Toddlers and young children under the age of five shouldn't have rice drinks, because of the levels of arsenic they contain. If your child has an allergy or intolerance to milk, talk to your health visitor or GP. They can advise you on suitable milk alternatives. Beans, pulses, fish, eggs, meat and other proteins Young children need protein and iron to grow and develop.

weaning to meet nutritional needs

Try to give your toddler one or two portions from this group each day. Nuts also contain protein but whole nuts, including peanuts, shouldn't be given to children under five in case they choke.

It comes in two forms: Foods containing fat, sugar and salt Fat Young children, especially those under the age of two, need the energy provided by fat.

There are also some vitamins that are only found in fats. This is why foods like whole milk, yoghurt, cheese and oily fish are so important. Keep an eye on the amount of fat particularly saturated fats in the food your family eats.

Healthy Eating

Try to keep it to a minimum. The following tips will help you reduce the amount of fat in your family's meals: Grill or bake foods instead of frying them During cooking, skim the fat off meat dishes such as mince or curry Buy leaner cuts of meat and lower-fat meat products, such as lower-fat sausages and burgers Take the skin off poultry Reduce the amount of meat you put in stews and casseroles.

Make up the difference with lentils, split peas or soaked dried beans For children over two, use lower-fat dairy products, such as low-fat spreads and reduced-fat cheeses Use as little cooking oil as possible.

Choose one that's high in mono- or polyunsaturates, such as rapeseed, soya or olive oil. Semi-skimmed milk can be introduced once they are two years old. You can also offer diluted fruit juice one part juice to 10 parts water served with meals.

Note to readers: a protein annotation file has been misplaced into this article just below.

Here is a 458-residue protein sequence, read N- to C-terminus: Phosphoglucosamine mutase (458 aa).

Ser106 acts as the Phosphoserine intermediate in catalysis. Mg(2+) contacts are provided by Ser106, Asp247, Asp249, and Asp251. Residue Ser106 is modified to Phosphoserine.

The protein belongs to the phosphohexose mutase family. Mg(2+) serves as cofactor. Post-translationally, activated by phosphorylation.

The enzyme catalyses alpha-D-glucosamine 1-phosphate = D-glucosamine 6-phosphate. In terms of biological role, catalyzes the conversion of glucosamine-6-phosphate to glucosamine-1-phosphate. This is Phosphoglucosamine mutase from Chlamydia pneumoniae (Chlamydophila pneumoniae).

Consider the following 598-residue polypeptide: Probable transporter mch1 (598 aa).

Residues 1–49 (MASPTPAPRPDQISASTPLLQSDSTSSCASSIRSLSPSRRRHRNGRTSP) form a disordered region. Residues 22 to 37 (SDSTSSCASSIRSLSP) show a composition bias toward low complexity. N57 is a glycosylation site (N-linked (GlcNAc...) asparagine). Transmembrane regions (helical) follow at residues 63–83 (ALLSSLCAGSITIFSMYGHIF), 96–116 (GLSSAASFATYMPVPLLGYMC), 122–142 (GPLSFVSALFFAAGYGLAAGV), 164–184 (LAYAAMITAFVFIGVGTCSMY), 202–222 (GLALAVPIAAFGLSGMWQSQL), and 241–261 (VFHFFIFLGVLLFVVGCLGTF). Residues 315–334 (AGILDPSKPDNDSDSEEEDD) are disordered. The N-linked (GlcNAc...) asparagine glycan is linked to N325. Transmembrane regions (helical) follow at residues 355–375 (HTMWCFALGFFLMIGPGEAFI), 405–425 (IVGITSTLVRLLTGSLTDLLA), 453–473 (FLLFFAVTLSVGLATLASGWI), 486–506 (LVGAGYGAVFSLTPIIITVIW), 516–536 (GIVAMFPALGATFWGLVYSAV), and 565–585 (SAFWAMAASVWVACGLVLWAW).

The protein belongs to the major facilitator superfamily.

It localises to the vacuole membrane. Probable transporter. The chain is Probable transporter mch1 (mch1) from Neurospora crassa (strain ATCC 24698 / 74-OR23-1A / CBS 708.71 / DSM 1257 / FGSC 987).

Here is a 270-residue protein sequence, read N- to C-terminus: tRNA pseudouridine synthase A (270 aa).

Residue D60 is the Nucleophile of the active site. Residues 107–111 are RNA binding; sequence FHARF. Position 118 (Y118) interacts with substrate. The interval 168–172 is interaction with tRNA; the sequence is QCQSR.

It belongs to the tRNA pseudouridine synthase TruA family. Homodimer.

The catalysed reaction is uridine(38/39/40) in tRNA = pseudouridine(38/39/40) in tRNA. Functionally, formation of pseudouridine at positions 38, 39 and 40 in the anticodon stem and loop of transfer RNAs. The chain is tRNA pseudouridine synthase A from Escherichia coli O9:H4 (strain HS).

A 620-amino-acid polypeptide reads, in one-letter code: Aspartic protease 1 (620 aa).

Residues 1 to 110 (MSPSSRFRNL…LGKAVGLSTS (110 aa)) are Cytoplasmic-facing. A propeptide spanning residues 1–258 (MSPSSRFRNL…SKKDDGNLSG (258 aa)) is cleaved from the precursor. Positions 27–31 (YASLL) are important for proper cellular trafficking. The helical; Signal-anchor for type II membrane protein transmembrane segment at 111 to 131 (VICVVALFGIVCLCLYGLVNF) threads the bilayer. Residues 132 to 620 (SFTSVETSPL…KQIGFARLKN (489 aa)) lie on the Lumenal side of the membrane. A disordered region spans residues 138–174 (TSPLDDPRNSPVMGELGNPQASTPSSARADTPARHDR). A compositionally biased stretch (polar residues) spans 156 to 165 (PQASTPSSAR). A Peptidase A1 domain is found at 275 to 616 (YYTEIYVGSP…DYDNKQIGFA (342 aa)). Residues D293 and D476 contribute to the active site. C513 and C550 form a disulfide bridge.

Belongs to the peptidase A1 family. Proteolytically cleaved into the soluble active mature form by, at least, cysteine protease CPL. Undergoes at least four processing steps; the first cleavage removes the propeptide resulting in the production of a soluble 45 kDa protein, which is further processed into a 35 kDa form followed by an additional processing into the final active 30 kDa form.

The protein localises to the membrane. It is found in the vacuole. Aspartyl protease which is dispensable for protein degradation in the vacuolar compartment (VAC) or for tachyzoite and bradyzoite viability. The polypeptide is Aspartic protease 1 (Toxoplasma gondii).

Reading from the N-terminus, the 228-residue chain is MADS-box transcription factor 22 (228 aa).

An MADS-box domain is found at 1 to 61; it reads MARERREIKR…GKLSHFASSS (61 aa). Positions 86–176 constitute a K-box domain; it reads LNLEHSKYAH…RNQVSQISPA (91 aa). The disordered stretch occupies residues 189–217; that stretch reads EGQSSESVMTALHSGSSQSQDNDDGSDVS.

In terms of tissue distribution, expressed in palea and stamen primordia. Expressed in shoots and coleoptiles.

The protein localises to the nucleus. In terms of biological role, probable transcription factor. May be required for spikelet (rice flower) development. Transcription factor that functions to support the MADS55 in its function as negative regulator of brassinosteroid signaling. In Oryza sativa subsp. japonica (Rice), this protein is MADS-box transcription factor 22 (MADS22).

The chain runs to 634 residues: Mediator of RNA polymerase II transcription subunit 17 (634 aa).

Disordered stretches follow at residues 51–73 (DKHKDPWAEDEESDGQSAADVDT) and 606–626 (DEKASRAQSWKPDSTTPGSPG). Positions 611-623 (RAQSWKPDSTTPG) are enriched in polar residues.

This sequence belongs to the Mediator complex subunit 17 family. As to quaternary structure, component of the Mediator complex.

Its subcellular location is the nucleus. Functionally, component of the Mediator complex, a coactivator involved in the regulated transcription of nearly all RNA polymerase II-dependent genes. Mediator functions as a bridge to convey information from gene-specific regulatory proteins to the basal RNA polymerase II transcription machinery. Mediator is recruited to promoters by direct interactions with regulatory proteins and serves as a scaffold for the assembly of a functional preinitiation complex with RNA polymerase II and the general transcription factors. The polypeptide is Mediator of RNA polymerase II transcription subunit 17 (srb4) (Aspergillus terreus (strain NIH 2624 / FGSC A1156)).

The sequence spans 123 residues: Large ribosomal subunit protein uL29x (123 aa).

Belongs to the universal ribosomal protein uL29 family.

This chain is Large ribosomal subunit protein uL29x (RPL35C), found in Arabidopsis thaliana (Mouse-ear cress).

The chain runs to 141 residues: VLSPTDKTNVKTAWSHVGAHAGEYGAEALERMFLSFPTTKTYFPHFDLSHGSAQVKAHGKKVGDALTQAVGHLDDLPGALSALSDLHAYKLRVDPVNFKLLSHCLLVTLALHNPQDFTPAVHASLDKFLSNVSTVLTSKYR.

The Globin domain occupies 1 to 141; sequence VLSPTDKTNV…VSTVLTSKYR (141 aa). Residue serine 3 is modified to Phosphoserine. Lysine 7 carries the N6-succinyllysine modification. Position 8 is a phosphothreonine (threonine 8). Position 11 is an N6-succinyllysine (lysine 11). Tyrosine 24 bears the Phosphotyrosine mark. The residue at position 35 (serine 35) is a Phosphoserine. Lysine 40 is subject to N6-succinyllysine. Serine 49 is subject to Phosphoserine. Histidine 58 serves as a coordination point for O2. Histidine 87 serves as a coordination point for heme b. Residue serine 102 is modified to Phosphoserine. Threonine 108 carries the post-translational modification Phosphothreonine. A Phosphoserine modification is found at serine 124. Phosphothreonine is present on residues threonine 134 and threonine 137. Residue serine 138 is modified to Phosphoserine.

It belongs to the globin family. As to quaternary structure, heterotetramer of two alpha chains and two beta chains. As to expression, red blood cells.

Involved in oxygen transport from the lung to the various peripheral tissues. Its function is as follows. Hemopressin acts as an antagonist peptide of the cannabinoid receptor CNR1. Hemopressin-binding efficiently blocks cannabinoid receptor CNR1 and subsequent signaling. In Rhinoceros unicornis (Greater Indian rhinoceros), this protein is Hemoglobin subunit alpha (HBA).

Serving it with a meal helps to reduce the risk of tooth decay. From age five, it's OK to give your child undiluted fruit juice or smoothies, but stick to no more than one glass about ml a day served with a meal.

Salt There's no need to add salt to your child's food. Most foods already contain enough salt. Too much salt can give your child a taste for salty foods and contribute to high blood pressure in later life. Your whole family will benefit if you gradually reduce the amount of salt in your cooking. Try to limit the amount of salty foods your child has, and always check food labels. A box of raisins is fine if eaten at lunchtime.

A piece of kitchen towel is also useful. You can give milk, water or well-diluted fruit juice in a leak-proof beaker. I've heard that high-fibre foods aren't suitable for toddlers. Fibre is an important part of a healthy, balanced diet. But foods that contain a lot of fibre such as wholemeal bread and pasta, brown rice and wholegrain breakfast cereals can fill up small tummies, leaving little room for other foods. My child will only drink sugary drinks. What can I do? Drinking sugary drinks increases the chance of tooth decay.

If your toddler will only drink sugary drinks, it can take a while to break the habit. Start to dilute the drinks with water, increasing the amount of water gradually over time, so the change isn't too noticeable to them. Water and full-fat cows' milk are the best drinks for toddlers.